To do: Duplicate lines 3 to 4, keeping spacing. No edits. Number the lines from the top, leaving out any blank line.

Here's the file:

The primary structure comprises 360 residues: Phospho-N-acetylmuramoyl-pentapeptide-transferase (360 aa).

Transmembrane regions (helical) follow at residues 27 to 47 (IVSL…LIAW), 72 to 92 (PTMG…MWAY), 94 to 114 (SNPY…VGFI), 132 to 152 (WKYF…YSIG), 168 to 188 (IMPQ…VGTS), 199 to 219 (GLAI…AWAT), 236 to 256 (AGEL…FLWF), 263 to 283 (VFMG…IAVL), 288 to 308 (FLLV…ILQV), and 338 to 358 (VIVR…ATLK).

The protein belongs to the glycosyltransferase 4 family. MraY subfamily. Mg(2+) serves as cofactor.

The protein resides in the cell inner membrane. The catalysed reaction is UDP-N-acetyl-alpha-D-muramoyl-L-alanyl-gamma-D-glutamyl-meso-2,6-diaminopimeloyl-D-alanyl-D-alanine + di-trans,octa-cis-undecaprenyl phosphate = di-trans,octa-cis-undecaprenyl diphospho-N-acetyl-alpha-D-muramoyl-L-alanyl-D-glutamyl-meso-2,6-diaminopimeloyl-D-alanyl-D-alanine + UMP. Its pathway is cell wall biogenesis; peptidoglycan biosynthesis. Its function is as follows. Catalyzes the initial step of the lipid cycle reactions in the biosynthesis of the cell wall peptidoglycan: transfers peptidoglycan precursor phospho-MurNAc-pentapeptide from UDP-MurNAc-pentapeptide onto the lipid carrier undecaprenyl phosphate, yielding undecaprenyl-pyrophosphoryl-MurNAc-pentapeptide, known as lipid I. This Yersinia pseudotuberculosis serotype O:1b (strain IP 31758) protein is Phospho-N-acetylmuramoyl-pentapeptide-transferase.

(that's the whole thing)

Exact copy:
The protein belongs to the glycosyltransferase 4 family. MraY subfamily. Mg(2+) serves as cofactor.

The protein resides in the cell inner membrane. The catalysed reaction is UDP-N-acetyl-alpha-D-muramoyl-L-alanyl-gamma-D-glutamyl-meso-2,6-diaminopimeloyl-D-alanyl-D-alanine + di-trans,octa-cis-undecaprenyl phosphate = di-trans,octa-cis-undecaprenyl diphospho-N-acetyl-alpha-D-muramoyl-L-alanyl-D-glutamyl-meso-2,6-diaminopimeloyl-D-alanyl-D-alanine + UMP. Its pathway is cell wall biogenesis; peptidoglycan biosynthesis. Its function is as follows. Catalyzes the initial step of the lipid cycle reactions in the biosynthesis of the cell wall peptidoglycan: transfers peptidoglycan precursor phospho-MurNAc-pentapeptide from UDP-MurNAc-pentapeptide onto the lipid carrier undecaprenyl phosphate, yielding undecaprenyl-pyrophosphoryl-MurNAc-pentapeptide, known as lipid I. This Yersinia pseudotuberculosis serotype O:1b (strain IP 31758) protein is Phospho-N-acetylmuramoyl-pentapeptide-transferase.